Gold Nanoparticle Clusters and their Optical Response

The optical response, namely the plasmon resonances of coupled particles are and will be investigated here. Nanoparticle clusters can be formed by connecting gold nanoparticles via bridge molecules, typically organic structures. One can also use the OMCVD technique and laterally structured substrates to grow gold nanoparticles in desired areas only. By developing patterning techniques down to the scale of the nanoparticles, artificial alignments in pairs, triples and so on should be possible. The size dependency as well as distance dependencies will be of interest. Especially the influence of the polarisation direction will play an important role.

Spherical metal nanoparticles show a plasmon resonance in form of an absorption peak. The position of the maximum absorption depends on the metal and on the size of the nanoparticle. For a given metal the wavelength of maximum absorption shifts to higher wavelenghts with increasing particle size. The widths of the absorption line represents the size distribution of the nanoparticles. In this example gold nanoparticles with a diameter of 12 nm where coated with an organic material, leading to a red shift of the absorption maximum, which depends on the mixing ratio between the gold nanoparticles and the organic compound.

Here a scheme is shown which illustrates the cluster formation with the help of organic molecules which serve as a bridge or a glue between two or more individual nanoparticles. The binding between the organic compound and the gold nanoparticle can be achived by sulfur groups, like thiols, sulfides or thioran groups located on the organic compound.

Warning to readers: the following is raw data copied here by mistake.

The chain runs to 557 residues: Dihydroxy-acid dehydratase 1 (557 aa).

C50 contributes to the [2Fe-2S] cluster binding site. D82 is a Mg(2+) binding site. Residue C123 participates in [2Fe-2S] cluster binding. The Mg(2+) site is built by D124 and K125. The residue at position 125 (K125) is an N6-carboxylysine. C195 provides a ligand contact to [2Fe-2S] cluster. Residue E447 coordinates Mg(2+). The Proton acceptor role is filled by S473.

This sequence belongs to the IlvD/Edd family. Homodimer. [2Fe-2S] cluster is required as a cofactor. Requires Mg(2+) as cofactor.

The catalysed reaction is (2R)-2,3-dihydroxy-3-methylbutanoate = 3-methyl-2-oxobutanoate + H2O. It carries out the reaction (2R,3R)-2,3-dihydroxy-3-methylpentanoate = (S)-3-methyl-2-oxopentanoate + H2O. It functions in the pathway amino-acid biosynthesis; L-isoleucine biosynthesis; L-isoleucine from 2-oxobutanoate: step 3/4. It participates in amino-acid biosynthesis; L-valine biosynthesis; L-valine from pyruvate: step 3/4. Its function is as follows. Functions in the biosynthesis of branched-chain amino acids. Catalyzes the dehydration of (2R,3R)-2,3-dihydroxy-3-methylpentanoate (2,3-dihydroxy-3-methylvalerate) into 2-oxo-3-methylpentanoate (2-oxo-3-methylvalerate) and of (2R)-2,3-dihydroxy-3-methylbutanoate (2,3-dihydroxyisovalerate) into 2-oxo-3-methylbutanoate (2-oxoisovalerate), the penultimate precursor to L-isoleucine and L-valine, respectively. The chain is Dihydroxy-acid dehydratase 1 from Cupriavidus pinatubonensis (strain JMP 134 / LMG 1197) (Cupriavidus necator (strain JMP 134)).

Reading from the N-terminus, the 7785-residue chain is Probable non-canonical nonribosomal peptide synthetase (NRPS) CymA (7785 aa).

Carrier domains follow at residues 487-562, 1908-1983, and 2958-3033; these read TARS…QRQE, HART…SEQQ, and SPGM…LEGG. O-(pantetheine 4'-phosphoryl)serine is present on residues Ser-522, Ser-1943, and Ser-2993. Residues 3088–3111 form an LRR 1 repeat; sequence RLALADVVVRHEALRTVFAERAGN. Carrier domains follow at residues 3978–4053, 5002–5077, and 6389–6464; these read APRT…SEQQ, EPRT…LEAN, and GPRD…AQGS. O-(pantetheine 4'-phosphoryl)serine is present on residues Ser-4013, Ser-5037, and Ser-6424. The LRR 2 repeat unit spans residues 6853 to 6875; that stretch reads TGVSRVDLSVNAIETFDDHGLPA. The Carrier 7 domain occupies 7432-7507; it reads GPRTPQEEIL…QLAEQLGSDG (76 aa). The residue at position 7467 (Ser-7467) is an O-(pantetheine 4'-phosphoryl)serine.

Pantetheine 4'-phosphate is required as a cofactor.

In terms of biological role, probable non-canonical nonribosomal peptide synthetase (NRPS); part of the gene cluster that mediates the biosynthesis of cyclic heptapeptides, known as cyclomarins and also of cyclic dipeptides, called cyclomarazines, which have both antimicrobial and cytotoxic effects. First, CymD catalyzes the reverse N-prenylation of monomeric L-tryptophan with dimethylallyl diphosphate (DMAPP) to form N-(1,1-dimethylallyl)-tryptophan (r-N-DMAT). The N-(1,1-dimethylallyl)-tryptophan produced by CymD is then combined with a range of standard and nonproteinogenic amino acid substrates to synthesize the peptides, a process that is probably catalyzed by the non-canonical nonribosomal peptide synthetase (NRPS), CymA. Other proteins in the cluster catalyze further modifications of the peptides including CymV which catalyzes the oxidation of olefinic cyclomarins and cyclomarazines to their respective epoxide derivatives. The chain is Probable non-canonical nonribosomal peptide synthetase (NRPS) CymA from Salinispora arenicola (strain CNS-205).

The binding of sherical gold nanoparticles with a diameter of 12 nm was accomplished with the help of a form persistent molecule - 6 thioran-hexabenzocoronene - carrying 6 thioran groups at the end of a spacer for binding to the gold. The elctron microscopy images show immobilized gold clusters. One finds monomers, dimers, trimers, tetramers and larger clusters.

A new strategy to fabricate gold nanoparticle clusters is the lateral patterning and dilution of binding/nucleation sites on a surface for growing nanoparticles via OMCVD methodes at desired locations only. Depending on the density of the nucleation sites the amount of particles and therefore their mean spacing should be controlable. The final distance between them can be controlled by the time of the OMCVD process, the particle size. By fabricating more complicated template structures, e.g. triangles or chircles with different diameters specific clusters might be grown.

The position of the plasmon resonance depends on the size for spherical nanoparticles. If one assumes very asymmetrically shaped metal nanoparticles, as seen in the scheme, one expects a different optical response by probing the particles two main axis with adequate polarisation directions.